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Cx3cr1(CreERT2)-driven Atg7 deletion in adult mice induces intestinal adhesion

Title
Cx3cr1(CreERT2)-driven Atg7 deletion in adult mice induces intestinal adhesion
Authors
Lee, YounghwanLee, Ji-WonNam, HyeriYu, Seong-Woon
DGIST Authors
Yu, Seong-Woon
Issue Date
2020-06
Citation
Molecular Brain, 13(1), 88
Type
Article
Article Type
Article
Keywords
CELLSSUSCEPTIBILITYMONOCYTESREVEALSPROTEIN
ISSN
1756-6606
Abstract
Microglia are macrophages resident in the central nervous system. C-X3-C motif chemokine receptor 1 (CX3CR1) is a Gαi-coupled seven-transmembrane protein exclusively expressed in the mononuclear phagocyte system including microglia, as well as intestinal and kidney macrophages. Cx3cr1 CreERT2 mice express Cre recombinase in a tamoxifen-inducible manner and have been widely used to delete target genes in microglia, since microglia are long-lived cells and outlive peripheral macrophages, which continuously turn over and lose their gene modification over time. ATG7 is an E1-like enzyme that plays an essential role in two ubiquitin-like reactions, ATG12-ATG5 conjugation and LC3-lipidation in autophagy. To study the role of ATG7 in adult microglia, we generated Cx3cr1 CreERT2 :Atg7 fl/fl mice and deleted Atg7 at the age of 8 weeks, and found induction of intestinal adhesion. Since intestinal adhesion is caused by excessive inflammation, these results suggest that deletion of Atg7 in intestinal macrophages even for a short time results in inflammation that cannot be rescued by replenishment with wild-type intestinal macrophages. Our finding suggests that, depending on the roles of the gene, Cx3cr1-Cre-mediated gene deletion may yield unanticipated physiological outcomes outside the central nervous system, and careful necropsy is necessary to assure the microglia-specific roles of the target gene. © 2020 The Author(s).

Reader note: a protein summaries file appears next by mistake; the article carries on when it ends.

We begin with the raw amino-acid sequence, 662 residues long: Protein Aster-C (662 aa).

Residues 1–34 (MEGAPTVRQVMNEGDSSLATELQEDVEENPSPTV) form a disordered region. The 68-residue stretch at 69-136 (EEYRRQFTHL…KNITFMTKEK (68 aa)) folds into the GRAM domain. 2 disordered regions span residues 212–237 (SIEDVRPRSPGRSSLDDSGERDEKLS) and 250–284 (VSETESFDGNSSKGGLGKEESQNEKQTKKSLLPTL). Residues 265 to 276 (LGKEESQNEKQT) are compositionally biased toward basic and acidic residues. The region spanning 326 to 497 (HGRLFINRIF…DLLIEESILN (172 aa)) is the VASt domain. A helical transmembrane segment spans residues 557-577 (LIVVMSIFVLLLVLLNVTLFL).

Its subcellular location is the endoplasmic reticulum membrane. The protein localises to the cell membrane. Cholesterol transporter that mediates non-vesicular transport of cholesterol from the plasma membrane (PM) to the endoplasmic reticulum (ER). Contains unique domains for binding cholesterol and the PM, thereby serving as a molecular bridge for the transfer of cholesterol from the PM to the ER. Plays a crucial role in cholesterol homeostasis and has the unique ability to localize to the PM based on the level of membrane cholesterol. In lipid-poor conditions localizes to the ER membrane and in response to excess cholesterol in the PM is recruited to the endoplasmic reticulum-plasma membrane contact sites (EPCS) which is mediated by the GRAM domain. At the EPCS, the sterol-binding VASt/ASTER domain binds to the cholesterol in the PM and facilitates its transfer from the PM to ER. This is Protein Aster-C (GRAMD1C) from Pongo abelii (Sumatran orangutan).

URI
http://hdl.handle.net/20.500.11750/12247
DOI
10.1186/s13041-020-00630-4
Publisher
BioMed Central
Related Researcher
  • Author Yu, Seong-Woon Laboratory of Neuronal Cell Death
  • Research Interests Molecular mechanisms of neuronal cell death and neurodegeneration
Files:
Collection:
Department of Brain and Cognitive SciencesLaboratory of Neuronal Cell Death1. Journal Articles


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